I've spent the last week or so infected with a bad case of New England Autumn. There's something about watching the leaves change up here, feeling the air turn suddenly crisp in the evening, and slushing through the first fallen leaves in the kind of golden light that saturates the air when your start to see your own breath in the evening. It just gets under your skin, and you want to participate in the change of seasons. You buy pumpkins. You unpack the jackets from the winter closet. You lay in a half a forest worth of firewood. You start glancing guiltily away from the rakes stacked in the garage. And if you're me, you bum a cider press off your neighbor.
We had spent the summer haunting one of our local 'pick-your-own' orchards, reveling in the sticky glory of more peaches than you can shake a stick at, fresh blueberries and nectarines warm from the sun. And then one evening, in a fit of England-nostalgia, I was watching an episode of Hugh Fearnley-Whittingstall's 'Escape to River Cottage' on the web. (I really sort-of love this guy. Ok, so he's a little preachy at times about the whole industrialized society thing, but the challenge of doing things the hard way really appeals to the obstinate, crotchety old man in me). On this particular issue, he had joined up with some old men in the neighborhood to gather spare apples and press their own cider, which they then put up to ferment into hard cider.
Hmm... Hey, honey... I've got this idea....
At first, my plan was to buy a press for my very own (early birthday present to me!). But after some deep reflection (and a "you want to spend what?!" conversation with my bride, who also doesn't understand why, for several hundred bucks, the presses are all hand-cranked. I tried to explain that there's no romance in a button. She is not convinced.), I settled on borrowing one someplace. This is New England. We're just down the road from where Johnny Appleseed was born. Surely there's one out there we can bum for a weekend.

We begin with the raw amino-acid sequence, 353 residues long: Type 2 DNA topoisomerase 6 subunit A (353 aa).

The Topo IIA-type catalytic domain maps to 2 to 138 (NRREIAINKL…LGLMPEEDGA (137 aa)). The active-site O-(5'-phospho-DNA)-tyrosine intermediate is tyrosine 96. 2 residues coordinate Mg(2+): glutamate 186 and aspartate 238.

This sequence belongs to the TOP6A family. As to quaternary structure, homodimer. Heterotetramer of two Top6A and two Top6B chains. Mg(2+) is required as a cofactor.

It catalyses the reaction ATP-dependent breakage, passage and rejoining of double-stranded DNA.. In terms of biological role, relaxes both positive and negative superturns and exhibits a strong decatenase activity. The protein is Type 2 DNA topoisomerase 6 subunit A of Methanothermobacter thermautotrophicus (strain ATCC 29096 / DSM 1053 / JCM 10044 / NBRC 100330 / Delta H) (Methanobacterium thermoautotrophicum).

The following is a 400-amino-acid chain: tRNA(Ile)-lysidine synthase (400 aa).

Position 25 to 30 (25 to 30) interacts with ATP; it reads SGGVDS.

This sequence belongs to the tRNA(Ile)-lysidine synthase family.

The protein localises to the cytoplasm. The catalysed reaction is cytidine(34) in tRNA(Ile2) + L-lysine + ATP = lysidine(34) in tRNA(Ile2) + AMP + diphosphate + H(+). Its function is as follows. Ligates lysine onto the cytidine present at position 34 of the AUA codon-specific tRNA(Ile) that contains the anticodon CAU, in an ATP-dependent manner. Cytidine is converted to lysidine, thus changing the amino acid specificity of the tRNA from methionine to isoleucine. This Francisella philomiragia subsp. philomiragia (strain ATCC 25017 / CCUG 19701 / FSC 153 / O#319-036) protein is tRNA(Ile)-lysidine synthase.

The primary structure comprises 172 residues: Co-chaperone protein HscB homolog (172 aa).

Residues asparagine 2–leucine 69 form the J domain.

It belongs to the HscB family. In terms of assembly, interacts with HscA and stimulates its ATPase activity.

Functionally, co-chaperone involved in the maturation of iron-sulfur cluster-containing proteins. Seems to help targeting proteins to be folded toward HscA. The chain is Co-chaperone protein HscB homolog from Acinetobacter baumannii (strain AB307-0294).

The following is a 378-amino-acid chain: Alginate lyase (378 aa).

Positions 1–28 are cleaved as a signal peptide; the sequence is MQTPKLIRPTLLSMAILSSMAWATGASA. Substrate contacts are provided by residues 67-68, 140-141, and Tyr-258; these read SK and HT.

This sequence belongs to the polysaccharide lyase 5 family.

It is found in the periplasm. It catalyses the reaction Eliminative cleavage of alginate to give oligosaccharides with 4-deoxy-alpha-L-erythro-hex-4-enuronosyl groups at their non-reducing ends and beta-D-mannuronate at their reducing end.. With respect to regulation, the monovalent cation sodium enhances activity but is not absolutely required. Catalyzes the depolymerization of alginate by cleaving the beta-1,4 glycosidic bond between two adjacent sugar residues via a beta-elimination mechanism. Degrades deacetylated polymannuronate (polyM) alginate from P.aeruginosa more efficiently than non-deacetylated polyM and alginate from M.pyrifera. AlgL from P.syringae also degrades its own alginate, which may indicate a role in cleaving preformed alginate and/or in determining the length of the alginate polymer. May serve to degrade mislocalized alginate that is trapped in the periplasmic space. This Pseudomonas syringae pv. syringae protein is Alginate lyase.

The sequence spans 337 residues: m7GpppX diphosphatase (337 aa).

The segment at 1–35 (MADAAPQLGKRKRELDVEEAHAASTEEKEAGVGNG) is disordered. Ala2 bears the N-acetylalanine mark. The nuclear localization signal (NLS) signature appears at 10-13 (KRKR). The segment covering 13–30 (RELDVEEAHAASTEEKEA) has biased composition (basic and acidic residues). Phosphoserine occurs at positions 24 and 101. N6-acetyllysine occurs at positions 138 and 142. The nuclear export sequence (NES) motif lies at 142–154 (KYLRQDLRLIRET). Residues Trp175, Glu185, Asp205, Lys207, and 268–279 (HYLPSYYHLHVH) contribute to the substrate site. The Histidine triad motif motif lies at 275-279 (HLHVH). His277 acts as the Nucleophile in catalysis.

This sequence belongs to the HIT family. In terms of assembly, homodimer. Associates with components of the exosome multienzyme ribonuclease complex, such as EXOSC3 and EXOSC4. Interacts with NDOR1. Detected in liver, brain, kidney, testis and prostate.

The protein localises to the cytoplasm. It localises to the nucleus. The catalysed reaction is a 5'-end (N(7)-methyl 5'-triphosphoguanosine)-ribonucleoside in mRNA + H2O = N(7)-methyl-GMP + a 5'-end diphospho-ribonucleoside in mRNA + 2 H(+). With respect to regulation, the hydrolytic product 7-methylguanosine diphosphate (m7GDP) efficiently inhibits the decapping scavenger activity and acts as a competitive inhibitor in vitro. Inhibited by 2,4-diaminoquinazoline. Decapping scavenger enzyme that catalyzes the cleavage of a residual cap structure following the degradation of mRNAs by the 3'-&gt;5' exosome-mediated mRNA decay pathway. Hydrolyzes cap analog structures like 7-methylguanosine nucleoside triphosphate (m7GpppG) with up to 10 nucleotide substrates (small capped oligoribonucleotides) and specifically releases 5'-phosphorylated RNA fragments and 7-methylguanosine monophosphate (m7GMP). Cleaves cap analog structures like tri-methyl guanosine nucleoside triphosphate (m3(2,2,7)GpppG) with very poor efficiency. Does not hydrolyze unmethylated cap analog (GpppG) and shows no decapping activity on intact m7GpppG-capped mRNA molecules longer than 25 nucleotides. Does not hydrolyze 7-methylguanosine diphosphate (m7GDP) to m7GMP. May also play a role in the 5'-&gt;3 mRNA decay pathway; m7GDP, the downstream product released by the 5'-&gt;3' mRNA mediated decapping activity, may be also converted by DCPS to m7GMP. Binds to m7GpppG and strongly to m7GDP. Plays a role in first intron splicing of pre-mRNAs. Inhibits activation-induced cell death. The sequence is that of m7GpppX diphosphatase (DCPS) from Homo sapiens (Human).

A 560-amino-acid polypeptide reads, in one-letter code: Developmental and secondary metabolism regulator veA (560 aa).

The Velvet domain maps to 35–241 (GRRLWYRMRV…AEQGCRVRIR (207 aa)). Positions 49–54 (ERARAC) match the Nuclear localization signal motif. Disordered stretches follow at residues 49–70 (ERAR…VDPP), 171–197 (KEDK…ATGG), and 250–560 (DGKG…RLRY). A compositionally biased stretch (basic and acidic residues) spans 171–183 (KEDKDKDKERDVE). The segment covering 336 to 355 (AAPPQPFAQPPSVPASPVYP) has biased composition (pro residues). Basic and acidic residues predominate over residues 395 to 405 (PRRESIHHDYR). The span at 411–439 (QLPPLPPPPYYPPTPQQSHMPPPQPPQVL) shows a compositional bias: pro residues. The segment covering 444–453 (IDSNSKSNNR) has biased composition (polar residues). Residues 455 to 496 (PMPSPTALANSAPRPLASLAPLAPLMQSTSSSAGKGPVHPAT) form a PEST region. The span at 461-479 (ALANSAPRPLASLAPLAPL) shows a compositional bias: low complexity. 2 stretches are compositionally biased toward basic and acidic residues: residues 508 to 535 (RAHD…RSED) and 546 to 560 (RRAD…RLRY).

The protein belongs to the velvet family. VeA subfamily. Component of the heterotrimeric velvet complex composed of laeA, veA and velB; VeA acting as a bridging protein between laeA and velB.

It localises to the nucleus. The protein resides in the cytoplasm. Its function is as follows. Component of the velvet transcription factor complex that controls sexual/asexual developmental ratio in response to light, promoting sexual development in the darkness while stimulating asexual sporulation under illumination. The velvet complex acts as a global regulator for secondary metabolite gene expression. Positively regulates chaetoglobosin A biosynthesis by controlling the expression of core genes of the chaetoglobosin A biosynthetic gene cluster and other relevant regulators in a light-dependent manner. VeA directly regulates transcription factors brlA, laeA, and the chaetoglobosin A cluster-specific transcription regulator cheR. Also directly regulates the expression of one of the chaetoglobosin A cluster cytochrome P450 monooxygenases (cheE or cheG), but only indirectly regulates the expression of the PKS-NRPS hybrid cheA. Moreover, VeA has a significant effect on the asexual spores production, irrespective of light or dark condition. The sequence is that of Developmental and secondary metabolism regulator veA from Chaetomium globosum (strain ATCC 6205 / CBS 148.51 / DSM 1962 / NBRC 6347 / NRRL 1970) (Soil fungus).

I made some calls, and scored the loan of a press from a neighbor and 20 bushels of apples for next to nothing from our orchard owning source. And we've invited over 10 or 12 friends and neighbors this weekend for a Bring-Your-Own-Jug pressing and pork bbq party. (I also have recently found a great recipe for a Carolina BBQ sauce - I'll post that later). I figure we'll put up about 20 gallons of cider for fermenting, and dole the rest out as sweet cider for the folks that show.
Ah. BBQ. If you've read this blog for a while, you'll know that we have a love affair with the pig. Also, I bought an upright freezer off of Craig's List for forty bucks recently. You see where I'm going here.
With my apples lined up, I started calling around to other farms to see if anyone was ready to sell some meat. My dairy-farming friend (who brought me the cow poop for my garden) answered the phone. He happened to have two pigs still-on-the-hoof that were ready for auction. Whoa, there, farmer-friend! Write my name on those pigs. I'm hankering for some bacon.
What this translates into is arranging for two pigs to be taken to the slaughterhouse (you can only do this at a licensed place, and they book up months in advance during the fall, as I learned). Then arranging to pick up the dressed carcasses (no heads or hooves, please), and bringing them to a local butcher. He'll then cut it into the normal things you'd expect (pork chops, spare ribs, ham, butt roast) and some you wouldn't think about (shanks, belly, skin). [Note: this is the only animal I can think of that I get so excited about getting the skin for. Chicharones, baby.]. Then I have to cure/season/salt/hang things - the butcher promised to teach me to make pancetta. How awesome is that?
This means we'll end up with about 2x 150lbs of pork - one set we'll keep, and the other set we'll sell off at cost to our friends. (I only have room for about 1 pig's worth of meat). My daughter and I are already gleefully planning an afternoon of chorizo & country sausage making. She's also coming down with me to pick up the carcasses and transport them as a part of her continuing "food doesn't come in styrofoam and plastic by default" education.
I used to think summer was my favorite season because of the bounties of our garden, but I'm starting to think that Autumn is going to trump it.
After all, my garden never turned out any bacon or alcoholic beverages (though if I grow more corn next year, you never know...)